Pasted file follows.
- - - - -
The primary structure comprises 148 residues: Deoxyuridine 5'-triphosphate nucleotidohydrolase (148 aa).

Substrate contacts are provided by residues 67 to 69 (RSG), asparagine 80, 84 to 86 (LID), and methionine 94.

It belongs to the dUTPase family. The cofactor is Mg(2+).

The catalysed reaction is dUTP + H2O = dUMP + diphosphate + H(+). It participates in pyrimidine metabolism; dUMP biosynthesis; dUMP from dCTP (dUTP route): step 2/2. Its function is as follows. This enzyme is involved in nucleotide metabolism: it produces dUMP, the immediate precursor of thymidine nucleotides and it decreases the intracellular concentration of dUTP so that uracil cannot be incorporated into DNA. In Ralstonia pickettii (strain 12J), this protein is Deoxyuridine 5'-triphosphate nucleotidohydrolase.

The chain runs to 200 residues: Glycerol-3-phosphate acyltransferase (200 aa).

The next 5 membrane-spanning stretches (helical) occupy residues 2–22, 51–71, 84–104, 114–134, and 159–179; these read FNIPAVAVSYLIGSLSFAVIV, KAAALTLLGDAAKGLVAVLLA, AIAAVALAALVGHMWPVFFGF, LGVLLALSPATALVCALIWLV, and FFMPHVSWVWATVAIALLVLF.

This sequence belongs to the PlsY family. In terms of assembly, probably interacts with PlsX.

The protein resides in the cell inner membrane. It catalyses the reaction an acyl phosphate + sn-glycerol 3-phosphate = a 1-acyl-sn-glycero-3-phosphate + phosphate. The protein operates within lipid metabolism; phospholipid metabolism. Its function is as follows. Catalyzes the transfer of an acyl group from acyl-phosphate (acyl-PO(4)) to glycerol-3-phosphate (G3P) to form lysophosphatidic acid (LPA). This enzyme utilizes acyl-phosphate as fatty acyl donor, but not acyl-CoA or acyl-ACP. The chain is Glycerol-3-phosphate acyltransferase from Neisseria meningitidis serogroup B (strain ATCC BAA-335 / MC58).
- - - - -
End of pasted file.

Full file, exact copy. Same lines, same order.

The primary structure comprises 148 residues: Deoxyuridine 5'-triphosphate nucleotidohydrolase (148 aa).

Substrate contacts are provided by residues 67 to 69 (RSG), asparagine 80, 84 to 86 (LID), and methionine 94.

It belongs to the dUTPase family. The cofactor is Mg(2+).

The catalysed reaction is dUTP + H2O = dUMP + diphosphate + H(+). It participates in pyrimidine metabolism; dUMP biosynthesis; dUMP from dCTP (dUTP route): step 2/2. Its function is as follows. This enzyme is involved in nucleotide metabolism: it produces dUMP, the immediate precursor of thymidine nucleotides and it decreases the intracellular concentration of dUTP so that uracil cannot be incorporated into DNA. In Ralstonia pickettii (strain 12J), this protein is Deoxyuridine 5'-triphosphate nucleotidohydrolase.

The chain runs to 200 residues: Glycerol-3-phosphate acyltransferase (200 aa).

The next 5 membrane-spanning stretches (helical) occupy residues 2–22, 51–71, 84–104, 114–134, and 159–179; these read FNIPAVAVSYLIGSLSFAVIV, KAAALTLLGDAAKGLVAVLLA, AIAAVALAALVGHMWPVFFGF, LGVLLALSPATALVCALIWLV, and FFMPHVSWVWATVAIALLVLF.

This sequence belongs to the PlsY family. In terms of assembly, probably interacts with PlsX.

The protein resides in the cell inner membrane. It catalyses the reaction an acyl phosphate + sn-glycerol 3-phosphate = a 1-acyl-sn-glycero-3-phosphate + phosphate. The protein operates within lipid metabolism; phospholipid metabolism. Its function is as follows. Catalyzes the transfer of an acyl group from acyl-phosphate (acyl-PO(4)) to glycerol-3-phosphate (G3P) to form lysophosphatidic acid (LPA). This enzyme utilizes acyl-phosphate as fatty acyl donor, but not acyl-CoA or acyl-ACP. The chain is Glycerol-3-phosphate acyltransferase from Neisseria meningitidis serogroup B (strain ATCC BAA-335 / MC58).